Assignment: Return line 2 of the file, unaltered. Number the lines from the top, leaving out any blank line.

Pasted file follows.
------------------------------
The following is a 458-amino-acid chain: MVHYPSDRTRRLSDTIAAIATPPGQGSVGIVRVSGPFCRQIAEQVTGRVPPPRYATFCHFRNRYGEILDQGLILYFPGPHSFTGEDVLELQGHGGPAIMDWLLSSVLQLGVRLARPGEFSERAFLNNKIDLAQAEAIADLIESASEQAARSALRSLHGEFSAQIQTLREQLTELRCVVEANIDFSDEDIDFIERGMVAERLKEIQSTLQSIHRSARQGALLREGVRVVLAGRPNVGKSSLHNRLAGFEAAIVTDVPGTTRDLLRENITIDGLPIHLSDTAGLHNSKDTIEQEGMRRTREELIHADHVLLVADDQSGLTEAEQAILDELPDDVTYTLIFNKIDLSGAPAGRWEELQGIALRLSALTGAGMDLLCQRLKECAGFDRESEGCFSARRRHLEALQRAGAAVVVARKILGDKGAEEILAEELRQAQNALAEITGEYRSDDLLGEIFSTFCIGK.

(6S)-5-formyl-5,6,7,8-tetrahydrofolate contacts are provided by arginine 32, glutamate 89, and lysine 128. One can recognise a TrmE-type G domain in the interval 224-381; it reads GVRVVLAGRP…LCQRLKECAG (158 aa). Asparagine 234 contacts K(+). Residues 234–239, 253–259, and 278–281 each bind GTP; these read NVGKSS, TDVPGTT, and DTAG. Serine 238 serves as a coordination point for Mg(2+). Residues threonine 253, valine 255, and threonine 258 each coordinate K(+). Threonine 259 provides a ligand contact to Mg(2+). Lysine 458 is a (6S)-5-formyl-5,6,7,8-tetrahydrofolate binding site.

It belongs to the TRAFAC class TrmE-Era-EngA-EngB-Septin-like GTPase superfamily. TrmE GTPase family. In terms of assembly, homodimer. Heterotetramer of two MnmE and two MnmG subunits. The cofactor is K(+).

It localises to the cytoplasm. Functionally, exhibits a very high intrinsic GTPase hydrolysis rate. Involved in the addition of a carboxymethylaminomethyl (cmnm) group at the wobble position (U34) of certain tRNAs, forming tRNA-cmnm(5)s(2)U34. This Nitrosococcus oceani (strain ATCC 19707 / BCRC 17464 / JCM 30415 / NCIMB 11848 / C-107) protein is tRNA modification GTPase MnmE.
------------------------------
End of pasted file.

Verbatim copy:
(6S)-5-formyl-5,6,7,8-tetrahydrofolate contacts are provided by arginine 32, glutamate 89, and lysine 128. One can recognise a TrmE-type G domain in the interval 224-381; it reads GVRVVLAGRP…LCQRLKECAG (158 aa). Asparagine 234 contacts K(+). Residues 234–239, 253–259, and 278–281 each bind GTP; these read NVGKSS, TDVPGTT, and DTAG. Serine 238 serves as a coordination point for Mg(2+). Residues threonine 253, valine 255, and threonine 258 each coordinate K(+). Threonine 259 provides a ligand contact to Mg(2+). Lysine 458 is a (6S)-5-formyl-5,6,7,8-tetrahydrofolate binding site.